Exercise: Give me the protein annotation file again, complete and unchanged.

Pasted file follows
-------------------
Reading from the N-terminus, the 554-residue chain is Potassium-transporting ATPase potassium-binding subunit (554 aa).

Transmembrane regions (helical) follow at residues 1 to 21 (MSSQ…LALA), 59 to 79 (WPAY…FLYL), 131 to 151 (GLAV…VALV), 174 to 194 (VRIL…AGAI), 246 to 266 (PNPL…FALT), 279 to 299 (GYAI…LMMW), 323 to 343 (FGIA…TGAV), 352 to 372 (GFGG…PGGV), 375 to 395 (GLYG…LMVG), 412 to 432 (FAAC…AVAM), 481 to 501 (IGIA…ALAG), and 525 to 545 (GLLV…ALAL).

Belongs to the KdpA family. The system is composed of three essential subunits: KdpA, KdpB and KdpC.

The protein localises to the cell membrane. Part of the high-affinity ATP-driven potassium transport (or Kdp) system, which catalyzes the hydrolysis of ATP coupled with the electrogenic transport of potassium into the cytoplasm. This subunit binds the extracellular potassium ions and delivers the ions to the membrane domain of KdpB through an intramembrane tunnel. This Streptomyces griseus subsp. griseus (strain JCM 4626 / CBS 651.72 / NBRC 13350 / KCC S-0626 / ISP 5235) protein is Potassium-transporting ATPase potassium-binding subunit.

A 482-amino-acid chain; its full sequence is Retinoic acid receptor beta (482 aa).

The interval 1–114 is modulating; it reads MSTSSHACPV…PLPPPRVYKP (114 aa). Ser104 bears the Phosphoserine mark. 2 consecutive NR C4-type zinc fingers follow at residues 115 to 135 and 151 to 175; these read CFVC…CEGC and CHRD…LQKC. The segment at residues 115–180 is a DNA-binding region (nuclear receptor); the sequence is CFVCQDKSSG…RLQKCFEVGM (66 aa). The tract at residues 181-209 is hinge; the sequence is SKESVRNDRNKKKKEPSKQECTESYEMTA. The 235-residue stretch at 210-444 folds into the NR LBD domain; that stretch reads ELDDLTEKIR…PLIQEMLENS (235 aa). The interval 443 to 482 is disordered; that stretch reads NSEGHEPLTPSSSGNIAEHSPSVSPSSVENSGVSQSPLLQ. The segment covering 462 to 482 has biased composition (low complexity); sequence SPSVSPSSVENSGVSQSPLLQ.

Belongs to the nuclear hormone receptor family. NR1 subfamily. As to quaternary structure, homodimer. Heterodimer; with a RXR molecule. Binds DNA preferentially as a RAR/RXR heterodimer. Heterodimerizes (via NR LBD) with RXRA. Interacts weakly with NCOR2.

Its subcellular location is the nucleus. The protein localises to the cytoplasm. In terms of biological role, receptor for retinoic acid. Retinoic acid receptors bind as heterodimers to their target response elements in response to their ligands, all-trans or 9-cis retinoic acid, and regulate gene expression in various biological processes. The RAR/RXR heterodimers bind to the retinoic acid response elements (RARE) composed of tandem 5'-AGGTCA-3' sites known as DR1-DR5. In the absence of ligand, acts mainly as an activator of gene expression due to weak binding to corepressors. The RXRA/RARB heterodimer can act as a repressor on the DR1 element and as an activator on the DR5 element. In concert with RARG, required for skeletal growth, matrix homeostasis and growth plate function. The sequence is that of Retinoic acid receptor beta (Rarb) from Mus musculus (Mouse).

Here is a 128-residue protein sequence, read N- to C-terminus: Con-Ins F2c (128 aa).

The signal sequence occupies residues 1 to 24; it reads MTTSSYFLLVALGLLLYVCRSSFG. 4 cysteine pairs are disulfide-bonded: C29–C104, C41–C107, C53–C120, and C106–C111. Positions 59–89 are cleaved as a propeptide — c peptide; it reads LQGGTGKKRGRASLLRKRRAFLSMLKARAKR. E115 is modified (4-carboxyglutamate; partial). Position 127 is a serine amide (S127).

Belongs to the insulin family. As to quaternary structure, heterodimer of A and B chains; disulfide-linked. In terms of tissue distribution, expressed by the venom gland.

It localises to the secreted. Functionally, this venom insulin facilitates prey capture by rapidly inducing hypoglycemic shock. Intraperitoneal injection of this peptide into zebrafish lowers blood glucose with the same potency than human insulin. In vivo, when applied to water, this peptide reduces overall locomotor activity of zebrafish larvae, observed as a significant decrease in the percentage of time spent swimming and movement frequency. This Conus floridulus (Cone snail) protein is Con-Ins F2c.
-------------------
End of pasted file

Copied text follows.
Reading from the N-terminus, the 554-residue chain is Potassium-transporting ATPase potassium-binding subunit (554 aa).

Transmembrane regions (helical) follow at residues 1 to 21 (MSSQ…LALA), 59 to 79 (WPAY…FLYL), 131 to 151 (GLAV…VALV), 174 to 194 (VRIL…AGAI), 246 to 266 (PNPL…FALT), 279 to 299 (GYAI…LMMW), 323 to 343 (FGIA…TGAV), 352 to 372 (GFGG…PGGV), 375 to 395 (GLYG…LMVG), 412 to 432 (FAAC…AVAM), 481 to 501 (IGIA…ALAG), and 525 to 545 (GLLV…ALAL).

Belongs to the KdpA family. The system is composed of three essential subunits: KdpA, KdpB and KdpC.

The protein localises to the cell membrane. Part of the high-affinity ATP-driven potassium transport (or Kdp) system, which catalyzes the hydrolysis of ATP coupled with the electrogenic transport of potassium into the cytoplasm. This subunit binds the extracellular potassium ions and delivers the ions to the membrane domain of KdpB through an intramembrane tunnel. This Streptomyces griseus subsp. griseus (strain JCM 4626 / CBS 651.72 / NBRC 13350 / KCC S-0626 / ISP 5235) protein is Potassium-transporting ATPase potassium-binding subunit.

A 482-amino-acid chain; its full sequence is Retinoic acid receptor beta (482 aa).

The interval 1–114 is modulating; it reads MSTSSHACPV…PLPPPRVYKP (114 aa). Ser104 bears the Phosphoserine mark. 2 consecutive NR C4-type zinc fingers follow at residues 115 to 135 and 151 to 175; these read CFVC…CEGC and CHRD…LQKC. The segment at residues 115–180 is a DNA-binding region (nuclear receptor); the sequence is CFVCQDKSSG…RLQKCFEVGM (66 aa). The tract at residues 181-209 is hinge; the sequence is SKESVRNDRNKKKKEPSKQECTESYEMTA. The 235-residue stretch at 210-444 folds into the NR LBD domain; that stretch reads ELDDLTEKIR…PLIQEMLENS (235 aa). The interval 443 to 482 is disordered; that stretch reads NSEGHEPLTPSSSGNIAEHSPSVSPSSVENSGVSQSPLLQ. The segment covering 462 to 482 has biased composition (low complexity); sequence SPSVSPSSVENSGVSQSPLLQ.

Belongs to the nuclear hormone receptor family. NR1 subfamily. As to quaternary structure, homodimer. Heterodimer; with a RXR molecule. Binds DNA preferentially as a RAR/RXR heterodimer. Heterodimerizes (via NR LBD) with RXRA. Interacts weakly with NCOR2.

Its subcellular location is the nucleus. The protein localises to the cytoplasm. In terms of biological role, receptor for retinoic acid. Retinoic acid receptors bind as heterodimers to their target response elements in response to their ligands, all-trans or 9-cis retinoic acid, and regulate gene expression in various biological processes. The RAR/RXR heterodimers bind to the retinoic acid response elements (RARE) composed of tandem 5'-AGGTCA-3' sites known as DR1-DR5. In the absence of ligand, acts mainly as an activator of gene expression due to weak binding to corepressors. The RXRA/RARB heterodimer can act as a repressor on the DR1 element and as an activator on the DR5 element. In concert with RARG, required for skeletal growth, matrix homeostasis and growth plate function. The sequence is that of Retinoic acid receptor beta (Rarb) from Mus musculus (Mouse).

Here is a 128-residue protein sequence, read N- to C-terminus: Con-Ins F2c (128 aa).

The signal sequence occupies residues 1 to 24; it reads MTTSSYFLLVALGLLLYVCRSSFG. 4 cysteine pairs are disulfide-bonded: C29–C104, C41–C107, C53–C120, and C106–C111. Positions 59–89 are cleaved as a propeptide — c peptide; it reads LQGGTGKKRGRASLLRKRRAFLSMLKARAKR. E115 is modified (4-carboxyglutamate; partial). Position 127 is a serine amide (S127).

Belongs to the insulin family. As to quaternary structure, heterodimer of A and B chains; disulfide-linked. In terms of tissue distribution, expressed by the venom gland.

It localises to the secreted. Functionally, this venom insulin facilitates prey capture by rapidly inducing hypoglycemic shock. Intraperitoneal injection of this peptide into zebrafish lowers blood glucose with the same potency than human insulin. In vivo, when applied to water, this peptide reduces overall locomotor activity of zebrafish larvae, observed as a significant decrease in the percentage of time spent swimming and movement frequency. This Conus floridulus (Cone snail) protein is Con-Ins F2c.